Commonwealth of Nations purpose

a. To provide economic assistance among the member countries.
b. To strengthen and promote democracy in the member countries.
c. To safeguard and ensure that human rights are being embraced in the member countries.

The Balfour Declaration in 1926

The origins of the association go back to the signing of the Balfour Declaration in 1926. The Imperial Conference of British Empire leaders had signed and announced the declaration in 1926.

Arthur Balfour had drafted the declaration and it was approved by the other members of the first Inter-Imperial Relations Committee. As Arthur Balfour was the former Prime Minister of the United Kingdom, the declaration was named after him.

Arthur Balfour

Arthur Balfour. (George Grantham Bain)

Other member nations of the committee include the then South Africa Prime Minister J. B. M. Hertzog, Canadian PM William Lyon Mackenzie King, Walter Stanley Monroe of Newfoundland, Joseph Gordon Coates MC* PC of New Zealand, Stanley Melbourne Bruce of Australia, William Thomas Cosgrave of Irish Fine Gael,  and Stanley Baldwin of the UK.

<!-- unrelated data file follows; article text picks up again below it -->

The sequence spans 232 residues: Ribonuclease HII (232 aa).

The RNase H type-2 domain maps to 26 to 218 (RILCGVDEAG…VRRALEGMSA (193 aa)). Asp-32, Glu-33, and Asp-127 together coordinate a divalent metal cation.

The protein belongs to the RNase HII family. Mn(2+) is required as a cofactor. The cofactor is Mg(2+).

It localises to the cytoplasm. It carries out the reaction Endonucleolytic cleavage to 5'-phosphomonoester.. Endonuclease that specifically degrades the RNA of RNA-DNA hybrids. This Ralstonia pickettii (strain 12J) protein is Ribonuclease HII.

As per the declaration, the United Kingdom and its Dominions will be autonomous communities within the British Empire. They will be equal in status with respect to their domestic or external affairs. But they would be united by a common allegiance to the Crown.

In 1931, the Balfour Declaration was adopted into law with the 1931 Statue of Westminster.

The London Declaration in 1949

Later in 1949, the London Declaration was adopted after deliberation for six days in London by the heads of the governments from India, Pakistan, Australia, Ceylon (now Sri Lanka), Britain, New Zealand, South Africa and Canada.